A drooling pug.

While in general we at Leon Valley Veterinary Hospital regard doggy kisses as the utmost compliment, there are those that do not appreciate them as much. In the words of the great Lucy, “Ugh! I’ve been kissed by a dog! I have dog germs! Get hot water! Get some disinfectant! Get some iodine!”

That seems a pretty extreme reaction, but some dog kisses are a little sloppier than others, and excessive drool in general can be a bit of a turn off. So what’s with the dog slobber and why are some pups wetter than others?

The Science Of Dog Slobber

Just as in humans, saliva production is a normal part of dog physiology. Saliva is a liquid that is produced by three different sets of glands within the mouth.

Saliva has a few important functions:

  • To lubricate food as it goes down the esophagus
  • To help to moisten and break down food being consumed 
  • To provide enzymes that kick-start the digestion process
  • To provide some protection for the teeth and gingiva
  • To aid in cooling the body

All dogs produce saliva, and all will produce more when stimulated by the sights and sounds of a meal. It’s literally where the term mouth-watering originates. 

Some breeds are definitely known for their over-abundance of dog slobber. Dogs like Saint Bernards, Mastiffs, Basset Hounds, and Newfoundlands are known for drool. These breeds typically don’t produce more saliva than any other, however their loose lips and extra skin tend to let what saliva they do produce spill out rather than stay in the mouth.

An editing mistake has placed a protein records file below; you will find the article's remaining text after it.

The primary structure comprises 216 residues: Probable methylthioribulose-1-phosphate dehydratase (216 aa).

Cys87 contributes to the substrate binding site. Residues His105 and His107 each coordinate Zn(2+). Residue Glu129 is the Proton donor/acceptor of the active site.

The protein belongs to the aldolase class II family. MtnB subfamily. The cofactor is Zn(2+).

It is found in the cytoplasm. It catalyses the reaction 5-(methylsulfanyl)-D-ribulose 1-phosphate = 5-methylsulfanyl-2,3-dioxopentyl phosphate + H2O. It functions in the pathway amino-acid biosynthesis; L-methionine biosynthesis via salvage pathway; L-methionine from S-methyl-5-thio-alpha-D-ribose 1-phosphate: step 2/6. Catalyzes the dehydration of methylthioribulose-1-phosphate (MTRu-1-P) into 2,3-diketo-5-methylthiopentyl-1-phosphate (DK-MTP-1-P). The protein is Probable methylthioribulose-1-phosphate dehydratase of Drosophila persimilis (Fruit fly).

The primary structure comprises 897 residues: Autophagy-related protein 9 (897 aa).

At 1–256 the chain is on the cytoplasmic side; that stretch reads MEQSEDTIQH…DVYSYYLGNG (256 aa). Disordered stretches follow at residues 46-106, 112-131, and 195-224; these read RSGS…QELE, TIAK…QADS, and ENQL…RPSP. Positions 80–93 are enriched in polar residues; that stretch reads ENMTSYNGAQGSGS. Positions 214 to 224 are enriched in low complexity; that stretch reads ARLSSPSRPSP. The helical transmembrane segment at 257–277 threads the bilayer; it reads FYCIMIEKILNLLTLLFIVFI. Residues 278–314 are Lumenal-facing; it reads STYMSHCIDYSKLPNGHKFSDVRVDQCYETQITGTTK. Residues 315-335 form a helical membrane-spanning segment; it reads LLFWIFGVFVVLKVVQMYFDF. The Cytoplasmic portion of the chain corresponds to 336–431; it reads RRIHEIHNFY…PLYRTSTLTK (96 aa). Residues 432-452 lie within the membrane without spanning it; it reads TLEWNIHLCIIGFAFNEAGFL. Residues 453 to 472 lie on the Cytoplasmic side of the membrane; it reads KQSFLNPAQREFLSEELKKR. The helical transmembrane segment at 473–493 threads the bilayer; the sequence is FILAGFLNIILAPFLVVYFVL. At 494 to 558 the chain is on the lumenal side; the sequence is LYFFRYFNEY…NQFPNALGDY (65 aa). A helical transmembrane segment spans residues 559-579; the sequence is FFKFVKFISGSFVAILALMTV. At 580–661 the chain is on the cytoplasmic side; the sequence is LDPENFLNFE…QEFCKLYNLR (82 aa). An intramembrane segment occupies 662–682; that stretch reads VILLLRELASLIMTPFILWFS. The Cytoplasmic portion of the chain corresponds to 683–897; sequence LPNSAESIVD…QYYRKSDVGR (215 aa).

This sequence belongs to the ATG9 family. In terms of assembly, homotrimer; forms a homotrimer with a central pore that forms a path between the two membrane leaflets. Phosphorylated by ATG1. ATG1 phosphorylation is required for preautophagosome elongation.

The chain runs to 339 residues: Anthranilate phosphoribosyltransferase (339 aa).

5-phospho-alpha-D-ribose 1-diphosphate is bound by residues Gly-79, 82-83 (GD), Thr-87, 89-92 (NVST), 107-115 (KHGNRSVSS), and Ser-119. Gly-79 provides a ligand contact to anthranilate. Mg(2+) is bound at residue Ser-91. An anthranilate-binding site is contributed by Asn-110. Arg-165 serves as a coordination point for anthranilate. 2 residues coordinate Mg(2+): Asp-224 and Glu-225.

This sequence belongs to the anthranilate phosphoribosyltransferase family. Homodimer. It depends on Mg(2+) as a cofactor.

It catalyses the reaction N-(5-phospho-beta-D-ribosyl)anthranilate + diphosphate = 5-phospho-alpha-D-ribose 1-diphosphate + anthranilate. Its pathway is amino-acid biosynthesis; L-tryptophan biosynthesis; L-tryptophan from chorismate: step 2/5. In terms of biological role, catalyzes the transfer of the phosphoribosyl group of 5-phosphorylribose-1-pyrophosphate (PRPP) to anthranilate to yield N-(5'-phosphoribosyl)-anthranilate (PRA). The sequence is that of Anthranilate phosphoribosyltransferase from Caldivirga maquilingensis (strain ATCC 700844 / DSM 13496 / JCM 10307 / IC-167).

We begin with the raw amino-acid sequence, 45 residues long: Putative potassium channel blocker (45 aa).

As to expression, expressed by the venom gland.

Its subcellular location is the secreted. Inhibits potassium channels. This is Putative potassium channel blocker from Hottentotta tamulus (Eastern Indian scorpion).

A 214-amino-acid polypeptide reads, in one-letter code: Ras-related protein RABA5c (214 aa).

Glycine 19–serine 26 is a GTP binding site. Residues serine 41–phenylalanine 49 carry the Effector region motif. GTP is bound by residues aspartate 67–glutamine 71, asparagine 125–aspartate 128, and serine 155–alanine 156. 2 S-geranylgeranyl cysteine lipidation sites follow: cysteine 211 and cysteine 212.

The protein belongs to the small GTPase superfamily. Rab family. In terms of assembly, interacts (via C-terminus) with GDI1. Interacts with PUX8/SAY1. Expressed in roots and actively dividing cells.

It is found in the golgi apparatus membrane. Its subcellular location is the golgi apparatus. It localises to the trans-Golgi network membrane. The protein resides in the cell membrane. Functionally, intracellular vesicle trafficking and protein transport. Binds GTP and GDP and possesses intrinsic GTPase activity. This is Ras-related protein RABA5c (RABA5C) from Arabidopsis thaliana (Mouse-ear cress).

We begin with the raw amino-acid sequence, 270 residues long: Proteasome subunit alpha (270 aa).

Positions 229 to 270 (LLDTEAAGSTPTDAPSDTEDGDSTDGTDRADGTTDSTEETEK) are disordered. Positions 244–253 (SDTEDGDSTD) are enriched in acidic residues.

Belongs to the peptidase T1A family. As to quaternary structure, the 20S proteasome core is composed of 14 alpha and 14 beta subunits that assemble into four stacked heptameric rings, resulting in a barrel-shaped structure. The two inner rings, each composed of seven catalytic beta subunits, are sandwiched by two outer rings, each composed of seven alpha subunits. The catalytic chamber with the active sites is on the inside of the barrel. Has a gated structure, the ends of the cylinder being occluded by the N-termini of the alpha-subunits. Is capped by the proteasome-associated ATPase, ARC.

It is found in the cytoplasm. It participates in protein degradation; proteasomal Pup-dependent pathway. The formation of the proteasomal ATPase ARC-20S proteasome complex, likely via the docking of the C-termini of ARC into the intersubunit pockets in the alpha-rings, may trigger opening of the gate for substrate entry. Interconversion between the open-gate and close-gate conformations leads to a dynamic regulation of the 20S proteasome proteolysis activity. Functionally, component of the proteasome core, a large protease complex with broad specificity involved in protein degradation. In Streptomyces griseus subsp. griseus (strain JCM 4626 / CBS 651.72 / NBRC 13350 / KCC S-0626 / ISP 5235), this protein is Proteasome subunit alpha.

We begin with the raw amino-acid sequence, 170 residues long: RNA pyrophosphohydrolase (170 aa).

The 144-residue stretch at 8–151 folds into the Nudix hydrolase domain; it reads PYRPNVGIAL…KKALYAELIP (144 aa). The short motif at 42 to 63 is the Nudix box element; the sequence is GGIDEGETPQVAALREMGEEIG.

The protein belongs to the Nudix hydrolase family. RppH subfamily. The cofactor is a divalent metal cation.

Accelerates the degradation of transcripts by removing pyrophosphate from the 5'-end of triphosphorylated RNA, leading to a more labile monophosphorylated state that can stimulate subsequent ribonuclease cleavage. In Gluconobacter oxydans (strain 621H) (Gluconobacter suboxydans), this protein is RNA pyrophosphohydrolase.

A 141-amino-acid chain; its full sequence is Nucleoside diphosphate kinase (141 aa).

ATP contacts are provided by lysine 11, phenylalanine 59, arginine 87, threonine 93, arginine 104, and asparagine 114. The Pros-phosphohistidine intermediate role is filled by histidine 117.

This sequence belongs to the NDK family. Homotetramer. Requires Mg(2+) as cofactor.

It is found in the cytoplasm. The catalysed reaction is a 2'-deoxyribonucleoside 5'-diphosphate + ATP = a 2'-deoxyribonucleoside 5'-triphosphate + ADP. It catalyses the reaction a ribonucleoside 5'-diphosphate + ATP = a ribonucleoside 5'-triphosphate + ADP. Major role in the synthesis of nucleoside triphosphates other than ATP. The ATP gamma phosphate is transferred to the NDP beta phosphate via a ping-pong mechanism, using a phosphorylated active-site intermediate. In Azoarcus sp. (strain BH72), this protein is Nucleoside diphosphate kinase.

Controlling The Water Works

So, spit happens and it’s totally normal. Except for when it’s not. If you notice that the dog slobber at your house is suddenly much more excessive, there is very likely a reason.

Drool can increase if a pet is anxious, nauseous (such as in the car), is trying to cool down when it’s hot, or if he or she is anticipating something tasty. These things tend to be fleeting. If there are consistent issues, please let us know so that we can help you with things like motion sickness and separation anxiety.

If the increase in slobber production is more persistent, though, you likely need to make an appointment so that we can investigate what is going on with your pooch. 

An increase in drooling can signify many things medically. Major things to rule out include:

  • A foreign object stuck in the mouth or esophagus
  • Oral irritation such as that seen after ingestion of something caustic or irritating like plant material
  • Causes of nausea such as a foreign body obstruction or organ disease kidney disease
  • Dental disease and/or oral pain
  • A tumor or growth in the mouth
  • Overheating
  • Digestive upset
  • Upper respiratory problems and infections

You know what is normal for your pet, so don’t be afraid to listen to your instincts if something isn’t right. A little doggy drool never hurt anyone (ahem, Lucy), but if the dog slobber seems to be superfluous, it probably needs to be checked out. We want you to enjoy those dog kisses as long as possible!